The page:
• Create BookmarkCreate Bookmark
  • Create Note or TagCreate Note or Tag
  • PrintPrint
Share this Page URL

Chapter 1. Selecting the Right Industry > Looking at the Evidence

Looking at the Evidence

If you are thinking of starting a new technology company, you can and should examine how favorable different industries are to new firms. A former PhD student of mine, Jon Eckhardt, who is now on the faculty at the University of Wisconsin, compared the proportion of start-ups in different industries that made the Inc 500, the magazine’s list of the fastest growing young private companies. Looking from 1982 to 2000, Jon found very high levels of variation in this measure (see Table 1.1).[3] For instance, Jon’s data show that the odds of starting a biotechnology company that made the Inc 500 were 265 times higher than the odds of starting a restaurant that made the Inc 500 and that the odds of starting a computer software company that made the list was 823 times higher than the odds of starting a hotel that made the list. In short, an average entrepreneur starting an average new firm will be more likely to create a high-growth private company or a newly public company in some industries than in others.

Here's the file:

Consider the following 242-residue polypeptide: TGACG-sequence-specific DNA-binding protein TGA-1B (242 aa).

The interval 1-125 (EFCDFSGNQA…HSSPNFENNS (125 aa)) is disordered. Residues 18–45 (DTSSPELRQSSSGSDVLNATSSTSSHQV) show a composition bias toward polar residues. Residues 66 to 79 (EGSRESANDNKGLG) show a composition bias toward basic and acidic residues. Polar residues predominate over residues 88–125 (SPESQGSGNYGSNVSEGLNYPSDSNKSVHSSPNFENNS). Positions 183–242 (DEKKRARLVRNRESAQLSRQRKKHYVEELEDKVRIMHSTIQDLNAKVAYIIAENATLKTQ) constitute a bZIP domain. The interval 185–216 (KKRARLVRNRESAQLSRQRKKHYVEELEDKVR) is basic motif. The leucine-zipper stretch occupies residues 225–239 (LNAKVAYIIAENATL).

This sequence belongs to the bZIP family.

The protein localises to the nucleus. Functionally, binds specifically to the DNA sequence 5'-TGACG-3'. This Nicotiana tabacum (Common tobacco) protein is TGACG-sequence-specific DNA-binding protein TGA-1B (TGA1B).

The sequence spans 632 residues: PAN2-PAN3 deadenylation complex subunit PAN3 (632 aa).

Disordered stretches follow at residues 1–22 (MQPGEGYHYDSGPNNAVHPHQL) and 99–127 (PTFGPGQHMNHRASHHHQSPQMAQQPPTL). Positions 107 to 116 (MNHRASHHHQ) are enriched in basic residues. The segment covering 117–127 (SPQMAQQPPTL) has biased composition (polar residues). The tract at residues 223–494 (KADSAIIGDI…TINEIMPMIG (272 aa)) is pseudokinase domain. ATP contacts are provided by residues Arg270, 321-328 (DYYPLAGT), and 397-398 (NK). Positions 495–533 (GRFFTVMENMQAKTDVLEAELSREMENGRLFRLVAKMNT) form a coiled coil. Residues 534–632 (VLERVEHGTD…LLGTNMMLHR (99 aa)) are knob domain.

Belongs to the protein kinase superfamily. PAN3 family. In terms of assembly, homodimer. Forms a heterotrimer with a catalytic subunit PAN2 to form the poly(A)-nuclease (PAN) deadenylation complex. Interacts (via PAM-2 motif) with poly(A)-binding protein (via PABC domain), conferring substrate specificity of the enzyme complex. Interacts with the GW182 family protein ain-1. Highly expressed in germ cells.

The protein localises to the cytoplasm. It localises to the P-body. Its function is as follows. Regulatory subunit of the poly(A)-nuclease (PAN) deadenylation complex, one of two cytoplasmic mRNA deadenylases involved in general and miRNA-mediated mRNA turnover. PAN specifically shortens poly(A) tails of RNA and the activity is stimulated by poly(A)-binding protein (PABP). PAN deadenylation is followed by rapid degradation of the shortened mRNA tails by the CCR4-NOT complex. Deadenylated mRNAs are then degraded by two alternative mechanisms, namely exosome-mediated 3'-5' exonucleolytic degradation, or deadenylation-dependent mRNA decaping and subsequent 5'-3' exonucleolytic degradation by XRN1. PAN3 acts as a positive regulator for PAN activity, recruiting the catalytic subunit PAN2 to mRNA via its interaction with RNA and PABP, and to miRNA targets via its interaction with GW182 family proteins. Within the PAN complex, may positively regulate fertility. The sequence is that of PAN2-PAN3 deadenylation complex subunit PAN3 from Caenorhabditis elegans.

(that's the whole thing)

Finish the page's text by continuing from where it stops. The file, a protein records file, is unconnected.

Table 1.1. Percent of New Firms in Selected Industries That Have Become Inc 500 Firms.
IndustryPercent of Start-ups
Pulp mills18.2
Computer and office equipment4.2
Guided missiles, space vehicles, parts3.3
Nonferrous rolling and drawing2.4
Railroad car rental2.2
Measuring and controlling devices2.0
Paper mills2.0
Search and navigation equipment1.9
Communications equipment1.9
Medical instruments and supplies1.8
Footwear, except rubber1.5
Security and commodity exchanges1.4
Steam and air-conditioning supply1.2
General industrial machinery1.2
Photographic equipment and supplies1.1
Manifold business forms1.1
Household appliances1.0
Electrical industrial apparatus1.0
Legal services0.008
Eating and drinking places0.007
Carpentry and floor work contractors0.006
Real estate operators0.006
Hotels and motels0.005
Painting and paper hanging contractors0.005
Retail bakeries0.005
Grocery stores0.005
Used merchandise stores0.004
Automotive repair shops0.004
Beauty shops0.004
Residential care0.004
Video tape rental0.004

Stop! Don’t Do It!

  1. Don’t start a business without investigating how favorable the industry is to new firms.

  2. Don’t fight the odds. Don’t start a business in an industry that is unfavorable to start-ups.

So how do we explain these data patterns? Unless most of the talented entrepreneurs are drawn to some industries (e.g., biotechnology) and not others (e.g., hotels), some industries are just better for starting new firms than others. This, of course, means that you need to understand the characteristics of industries that make some of them better for starting firms than others if you want to increase your chances of success. Research has shown that four different dimensions matter: knowledge conditions, demand conditions, industry life cycles, and industry structure.

  • Creative Edge
  • Create BookmarkCreate Bookmark
  • Create Note or TagCreate Note or Tag
  • PrintPrint